Garlic drying temporarily under shade from the 2021 garden. (Mary Lowther photo)

Garlic drying temporarily under shade from the 2021 garden. (Mary Lowther photo)

Mary Lowther column: Harvesting the garlic and thinking ahead to winter

When to start overwintering vegetables is always a gamble

By Mary Lowther

I finally dug out the last of the garlic and plan to sow overwintering vegetables in their stead. This excellent garlic grew in full sun and turned out great. The ones I allowed to grow out their stalks produced bulbs that are about a quarter inch smaller in diameter, but it remains to be seen if they store better than the others. The ones planted late October are also about a quarter inch wider than the later planted ones.

Although all the garlic I planted came from hardneck bulbs, two of them grew into softneck plants, so I intend to keep them separate and plant them in October to see what develops. Following Ron Engeland’s advice in his book Growing Great Garlic, I’m leaving them untrimmed until I need to use them and am not allowing them to dry in the sun as he says they deteriorate faster that way. I’ve tied them in bundles of 10 and temporarily housed them in the shade of a tree to dry a bit before I bring them into the basement for storage, but first I’ll have to vacuum the room. And then there’s the tomato trellis to finish, the potatoes to store, the corn to harvest and process and the fall and winter and overwintering vegetables to sow.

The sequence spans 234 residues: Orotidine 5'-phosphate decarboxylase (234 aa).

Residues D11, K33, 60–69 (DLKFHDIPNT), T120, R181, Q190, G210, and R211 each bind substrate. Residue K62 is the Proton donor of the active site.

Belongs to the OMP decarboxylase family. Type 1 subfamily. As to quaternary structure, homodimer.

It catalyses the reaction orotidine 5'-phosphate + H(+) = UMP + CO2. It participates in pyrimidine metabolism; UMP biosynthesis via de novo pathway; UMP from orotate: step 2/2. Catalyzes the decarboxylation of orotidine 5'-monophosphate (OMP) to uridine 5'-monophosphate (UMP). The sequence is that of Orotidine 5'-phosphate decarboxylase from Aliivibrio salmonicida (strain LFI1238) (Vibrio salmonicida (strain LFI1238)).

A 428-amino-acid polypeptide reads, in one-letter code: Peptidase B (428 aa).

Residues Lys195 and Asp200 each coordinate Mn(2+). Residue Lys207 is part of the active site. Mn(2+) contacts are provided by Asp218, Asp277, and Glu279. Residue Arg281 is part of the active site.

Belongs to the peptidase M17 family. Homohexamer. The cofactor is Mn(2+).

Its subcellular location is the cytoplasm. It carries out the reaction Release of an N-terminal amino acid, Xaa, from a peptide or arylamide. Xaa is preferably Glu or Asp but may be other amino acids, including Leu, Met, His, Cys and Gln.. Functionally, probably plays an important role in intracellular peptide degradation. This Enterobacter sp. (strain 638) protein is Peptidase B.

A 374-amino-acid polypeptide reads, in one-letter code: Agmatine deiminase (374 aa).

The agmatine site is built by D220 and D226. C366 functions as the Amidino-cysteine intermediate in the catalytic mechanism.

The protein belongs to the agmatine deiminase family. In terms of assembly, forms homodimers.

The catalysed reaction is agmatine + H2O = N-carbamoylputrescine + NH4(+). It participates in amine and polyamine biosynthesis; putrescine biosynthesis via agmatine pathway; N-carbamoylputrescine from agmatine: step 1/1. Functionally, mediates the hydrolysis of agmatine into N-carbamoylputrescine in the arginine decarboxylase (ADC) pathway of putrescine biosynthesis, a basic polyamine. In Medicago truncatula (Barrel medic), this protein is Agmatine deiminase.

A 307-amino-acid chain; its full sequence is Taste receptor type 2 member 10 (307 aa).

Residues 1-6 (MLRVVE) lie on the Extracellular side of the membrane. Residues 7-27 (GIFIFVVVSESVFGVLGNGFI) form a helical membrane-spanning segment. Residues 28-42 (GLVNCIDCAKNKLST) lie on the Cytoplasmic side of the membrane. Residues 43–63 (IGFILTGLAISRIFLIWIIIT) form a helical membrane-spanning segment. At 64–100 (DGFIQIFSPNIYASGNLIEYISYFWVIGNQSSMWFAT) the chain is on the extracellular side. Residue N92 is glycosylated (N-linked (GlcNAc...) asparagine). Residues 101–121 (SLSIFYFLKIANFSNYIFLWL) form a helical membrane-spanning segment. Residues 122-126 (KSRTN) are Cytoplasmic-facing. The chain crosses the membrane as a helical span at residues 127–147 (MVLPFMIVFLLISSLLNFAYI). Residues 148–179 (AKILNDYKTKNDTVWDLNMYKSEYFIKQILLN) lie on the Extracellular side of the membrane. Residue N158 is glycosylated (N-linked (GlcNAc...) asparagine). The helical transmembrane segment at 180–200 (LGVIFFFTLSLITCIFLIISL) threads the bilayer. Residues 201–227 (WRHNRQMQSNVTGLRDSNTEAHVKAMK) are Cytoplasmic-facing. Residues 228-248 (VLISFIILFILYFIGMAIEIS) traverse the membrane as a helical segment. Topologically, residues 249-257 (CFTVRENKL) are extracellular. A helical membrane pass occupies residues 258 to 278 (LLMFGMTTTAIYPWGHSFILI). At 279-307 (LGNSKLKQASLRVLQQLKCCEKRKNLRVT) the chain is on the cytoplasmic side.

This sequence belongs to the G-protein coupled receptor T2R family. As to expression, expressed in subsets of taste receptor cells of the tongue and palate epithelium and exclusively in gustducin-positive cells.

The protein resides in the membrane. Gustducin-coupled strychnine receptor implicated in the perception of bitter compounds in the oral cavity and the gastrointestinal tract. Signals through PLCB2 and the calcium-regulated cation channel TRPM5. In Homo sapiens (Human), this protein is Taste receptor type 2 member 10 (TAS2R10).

I want the overwintering vegetables to develop good root structure to take them through the winter, but I don’t want too much growth above ground because a cold winter might kill them. What I want is tough, small seedlings that won’t develop lush growth until winter’s over.

When to start overwintering vegetables is always a gamble, but I aim for mid-summer, giving them about three months to develop decent roots. Next spring the sun’s warmth will stimulate new growth and we should get an early harvest.

Good crops to try are overwintering onions, scallions, broccoli, raab, cabbage and cauliflower. Seeds for these crops should be sold as overwintering seeds because they have been developed to grow now and survive the winter to put on another growth spurt in the spring. I think I’ll try a few root crops too and see how they fare.

I’m sowing them into the beds emptied of the garlic crop. I’ll amend the soil with organic fertilizer at the rate of two litres per hundred square feet and a quarter inch of compost and dig this in. After a week-long rest, I’ll sow the seeds a bit thicker than the recommended spacing with plans to pull out those that crowd the others. I’ll lay out soaker hoses along the rows, then cover the beds with Reemay to keep out cabbage moth et al and give the seed bed a bit of shade, then I’ll hand spray with water twice a day until they sprout and hook the soaker hoses up to the timer and water them along with the rest of the garden.

It’s a bit late to start fall and winter vegetables, like cabbage and Brussels sprouts, but I’ve got nothing to lose except seeds and my time, so I’m going to sow them where I’ve taken out the potatoes, following the same routine as for the overwintering crops.

The first corn planting is ready for harvest, and I’m building up my energy reserves to deal with it all, but I suspect I used up most of my energy chasing after my kids when they were young.

Please contact with questions and suggestions since I need all the help I can get.


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